JavaScript


Fastest method for Javascript substring search

I have a mobile application that needs to search through a rather large array and I’m experiencing some optimization issues with it.  So, I decided to run some tests to see which function would be the fastest between indexOf, search, and includes.

I first tested all three with a static search value, search performed the best:

test1

But, with a variable, indexOf performed the best:

test2

I was able to perform these tests pretty easily using https://jsperf.com/ :)

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Compress images with simple smusher

I wrote a similar post using TinyPNG about a week ago, but the 500 image limit was a bit small so I built my own very simple image compressor.  So I’ve updated the code to work with my simple smusher, added a few improvements, and I have a PHP version as well.

Ruby Version

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require 'open-uri'
require "json"
require "net/http"
require "uri"
require 'rubygems'
 
start = (ARGV[0] ? ARGV[0] : 0).to_i
last = start+100
i = 0
total_savings = 0
Dir.glob("public/system/rich/rich_files/rich_files/**/*.{jpg,png}") do |item|
  #only do 100 images at a time
  break if i == last
 
  #ignorre directories and original files
  next if item == '.' or item == '..' or item.include? "original"
  i = i + 1
  next if i <= start
 
  url = item.sub 'public', 'http://www.jimstoppani.com'
  uri = URI.parse("http://yourdomain.com/?i=#{url}")
  http = Net::HTTP.new(uri.host, uri.port)
  http.read_timeout = 500
  request = Net::HTTP::Get.new(uri.request_uri)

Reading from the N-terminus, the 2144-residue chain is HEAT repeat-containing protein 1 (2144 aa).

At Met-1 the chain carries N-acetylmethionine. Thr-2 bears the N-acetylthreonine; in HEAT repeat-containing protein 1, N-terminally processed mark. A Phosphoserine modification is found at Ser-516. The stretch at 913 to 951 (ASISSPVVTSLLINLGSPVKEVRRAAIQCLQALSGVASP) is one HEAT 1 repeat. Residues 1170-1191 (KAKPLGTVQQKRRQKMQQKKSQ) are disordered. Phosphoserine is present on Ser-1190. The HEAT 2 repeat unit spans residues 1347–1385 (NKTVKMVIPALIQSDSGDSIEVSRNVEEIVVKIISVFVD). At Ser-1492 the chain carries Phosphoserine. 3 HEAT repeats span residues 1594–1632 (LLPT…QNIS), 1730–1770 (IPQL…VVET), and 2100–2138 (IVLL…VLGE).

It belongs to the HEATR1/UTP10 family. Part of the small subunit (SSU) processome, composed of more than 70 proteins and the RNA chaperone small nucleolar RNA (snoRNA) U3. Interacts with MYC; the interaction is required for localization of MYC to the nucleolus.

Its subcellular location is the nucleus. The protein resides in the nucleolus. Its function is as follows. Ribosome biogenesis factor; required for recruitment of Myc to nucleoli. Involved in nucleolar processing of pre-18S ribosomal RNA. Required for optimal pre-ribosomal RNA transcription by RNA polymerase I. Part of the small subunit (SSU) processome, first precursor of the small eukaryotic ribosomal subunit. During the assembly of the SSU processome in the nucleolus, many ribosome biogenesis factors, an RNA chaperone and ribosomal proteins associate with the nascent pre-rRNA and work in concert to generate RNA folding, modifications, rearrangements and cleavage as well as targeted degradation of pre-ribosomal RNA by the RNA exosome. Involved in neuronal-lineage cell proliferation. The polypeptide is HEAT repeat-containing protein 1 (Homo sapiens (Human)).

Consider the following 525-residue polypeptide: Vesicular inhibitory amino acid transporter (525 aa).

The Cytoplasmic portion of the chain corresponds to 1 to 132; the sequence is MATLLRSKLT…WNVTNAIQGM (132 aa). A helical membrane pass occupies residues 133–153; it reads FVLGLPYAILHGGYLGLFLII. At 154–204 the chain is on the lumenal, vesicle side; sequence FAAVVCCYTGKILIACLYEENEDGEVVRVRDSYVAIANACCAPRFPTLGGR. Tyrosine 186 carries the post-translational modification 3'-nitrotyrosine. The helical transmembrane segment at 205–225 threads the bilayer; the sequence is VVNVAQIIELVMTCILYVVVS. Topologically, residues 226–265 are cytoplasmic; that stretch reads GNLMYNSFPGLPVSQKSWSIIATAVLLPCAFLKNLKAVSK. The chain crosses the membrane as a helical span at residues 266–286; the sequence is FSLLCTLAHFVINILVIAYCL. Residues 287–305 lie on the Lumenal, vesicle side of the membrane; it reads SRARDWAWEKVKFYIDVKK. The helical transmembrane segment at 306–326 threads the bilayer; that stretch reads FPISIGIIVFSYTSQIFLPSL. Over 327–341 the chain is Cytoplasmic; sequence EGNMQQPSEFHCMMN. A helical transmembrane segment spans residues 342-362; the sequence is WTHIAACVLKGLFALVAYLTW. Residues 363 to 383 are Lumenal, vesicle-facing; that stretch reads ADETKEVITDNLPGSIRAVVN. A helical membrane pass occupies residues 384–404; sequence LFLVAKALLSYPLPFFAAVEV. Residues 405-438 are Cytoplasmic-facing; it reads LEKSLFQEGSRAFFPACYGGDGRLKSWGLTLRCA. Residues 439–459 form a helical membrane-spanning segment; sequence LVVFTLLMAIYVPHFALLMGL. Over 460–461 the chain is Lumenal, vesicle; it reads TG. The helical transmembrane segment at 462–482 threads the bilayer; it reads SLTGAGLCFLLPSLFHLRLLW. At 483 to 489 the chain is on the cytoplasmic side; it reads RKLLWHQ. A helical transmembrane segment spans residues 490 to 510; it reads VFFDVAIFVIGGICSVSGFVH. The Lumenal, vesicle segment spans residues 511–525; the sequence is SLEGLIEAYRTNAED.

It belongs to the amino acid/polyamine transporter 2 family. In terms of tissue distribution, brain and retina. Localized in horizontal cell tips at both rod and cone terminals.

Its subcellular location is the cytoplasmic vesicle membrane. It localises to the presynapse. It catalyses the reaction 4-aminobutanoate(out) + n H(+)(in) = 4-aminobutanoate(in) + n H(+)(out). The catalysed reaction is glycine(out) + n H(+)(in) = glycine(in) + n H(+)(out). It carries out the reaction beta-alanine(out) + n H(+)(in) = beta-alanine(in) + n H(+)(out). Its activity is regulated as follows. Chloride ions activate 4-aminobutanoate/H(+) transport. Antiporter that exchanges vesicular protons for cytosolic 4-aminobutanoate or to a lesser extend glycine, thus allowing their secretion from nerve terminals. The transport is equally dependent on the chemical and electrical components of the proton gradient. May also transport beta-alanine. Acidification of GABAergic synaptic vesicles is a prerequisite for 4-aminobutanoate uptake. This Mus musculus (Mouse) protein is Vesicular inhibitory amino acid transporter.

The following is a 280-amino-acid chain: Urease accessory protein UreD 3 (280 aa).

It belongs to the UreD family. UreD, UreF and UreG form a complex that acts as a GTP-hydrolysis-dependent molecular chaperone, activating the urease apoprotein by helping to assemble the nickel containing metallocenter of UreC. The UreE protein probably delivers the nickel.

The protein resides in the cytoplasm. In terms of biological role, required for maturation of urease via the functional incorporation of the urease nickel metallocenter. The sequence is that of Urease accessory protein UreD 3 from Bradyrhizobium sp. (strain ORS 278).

response = http.request(request)
 
  if response.code == "200"
    result = JSON.parse(response.body)
  else
    break
  end
 
  puts "Converted: #{item}"
 
  if result[0]['dest_size'] < result[0]['src_size']
    open(item, 'wb') do |file|
      file << open(result[0]["dest"]).read
    end
    puts "Original: #{result[0]['src_size']} Optimized #{result[0]['dest_size']}"
    total_savings = total_savings + (result[0]['src_size']-result[0]['dest_size'])
  else
    puts "no size difference"
  end
end
 
puts "All done! Total Savings: #{total_savings}"

This one has a few advantages over the last version – it needs a variable sent with it so it doesn’t run into the problem of re-compressing images that have already been compressed.  It does 100 images at once, so you could run it in a loop like “ruby tinify.rb 0″, “ruby tinify.rb 100″, “ruby tinify.rb 200″ ect.

It also checks the response from the compressor, and it there’s no file size savings it doesn’t copy over the new version. And once it’s done, it will tell you the total savings.

PHP Version

HTML:

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<!DOCTYPE html PUBLIC "-//W3C//DTD XHTML 1.0 Transitional//EN" "http://www.w3.org/TR/xhtml1/DTD/xhtml1-transitional.dtd">
<html xmlns="http://www.w3.org/1999/xhtml">
<head>
    <meta http-equiv="Content-Type" content="text/html; charset=utf-8" />
    <title>Photo Smusher</title>
    <script src="https://ajax.googleapis.com/ajax/libs/jquery/1.7.2/jquery.min.js"></script>
 
    <script>
        $(function(){
        var total = 0;
        var start = 0;
 
 
        function smush_it() {
            var jqxhr = $.getJSON("smush.php?img=FOLDER&p="+start, function(data) {